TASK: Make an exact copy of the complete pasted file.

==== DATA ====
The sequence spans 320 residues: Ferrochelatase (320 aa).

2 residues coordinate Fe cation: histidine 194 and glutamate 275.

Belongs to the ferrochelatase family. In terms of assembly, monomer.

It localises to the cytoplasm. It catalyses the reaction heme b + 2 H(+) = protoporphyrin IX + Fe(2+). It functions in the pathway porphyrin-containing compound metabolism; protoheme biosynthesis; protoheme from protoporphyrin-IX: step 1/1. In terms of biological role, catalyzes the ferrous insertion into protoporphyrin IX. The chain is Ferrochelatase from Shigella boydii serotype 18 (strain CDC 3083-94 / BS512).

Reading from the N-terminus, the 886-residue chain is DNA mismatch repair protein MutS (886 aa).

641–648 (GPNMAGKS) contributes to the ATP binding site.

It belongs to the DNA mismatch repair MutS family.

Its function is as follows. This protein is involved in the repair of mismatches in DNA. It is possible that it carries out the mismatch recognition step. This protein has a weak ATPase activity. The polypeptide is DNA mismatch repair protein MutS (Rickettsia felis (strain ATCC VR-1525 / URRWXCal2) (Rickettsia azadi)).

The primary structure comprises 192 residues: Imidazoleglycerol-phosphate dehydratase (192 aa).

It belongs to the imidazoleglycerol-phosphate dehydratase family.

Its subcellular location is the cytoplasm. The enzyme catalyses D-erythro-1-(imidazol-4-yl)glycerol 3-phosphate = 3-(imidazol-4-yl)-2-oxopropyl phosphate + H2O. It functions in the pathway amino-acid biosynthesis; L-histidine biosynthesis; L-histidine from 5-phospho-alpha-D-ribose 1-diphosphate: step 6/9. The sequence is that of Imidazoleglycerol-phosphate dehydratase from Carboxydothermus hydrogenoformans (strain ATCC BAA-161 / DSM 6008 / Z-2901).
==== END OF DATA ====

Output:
The sequence spans 320 residues: Ferrochelatase (320 aa).

2 residues coordinate Fe cation: histidine 194 and glutamate 275.

Belongs to the ferrochelatase family. In terms of assembly, monomer.

It localises to the cytoplasm. It catalyses the reaction heme b + 2 H(+) = protoporphyrin IX + Fe(2+). It functions in the pathway porphyrin-containing compound metabolism; protoheme biosynthesis; protoheme from protoporphyrin-IX: step 1/1. In terms of biological role, catalyzes the ferrous insertion into protoporphyrin IX. The chain is Ferrochelatase from Shigella boydii serotype 18 (strain CDC 3083-94 / BS512).

Reading from the N-terminus, the 886-residue chain is DNA mismatch repair protein MutS (886 aa).

641–648 (GPNMAGKS) contributes to the ATP binding site.

It belongs to the DNA mismatch repair MutS family.

Its function is as follows. This protein is involved in the repair of mismatches in DNA. It is possible that it carries out the mismatch recognition step. This protein has a weak ATPase activity. The polypeptide is DNA mismatch repair protein MutS (Rickettsia felis (strain ATCC VR-1525 / URRWXCal2) (Rickettsia azadi)).

The primary structure comprises 192 residues: Imidazoleglycerol-phosphate dehydratase (192 aa).

It belongs to the imidazoleglycerol-phosphate dehydratase family.

Its subcellular location is the cytoplasm. The enzyme catalyses D-erythro-1-(imidazol-4-yl)glycerol 3-phosphate = 3-(imidazol-4-yl)-2-oxopropyl phosphate + H2O. It functions in the pathway amino-acid biosynthesis; L-histidine biosynthesis; L-histidine from 5-phospho-alpha-D-ribose 1-diphosphate: step 6/9. The sequence is that of Imidazoleglycerol-phosphate dehydratase from Carboxydothermus hydrogenoformans (strain ATCC BAA-161 / DSM 6008 / Z-2901).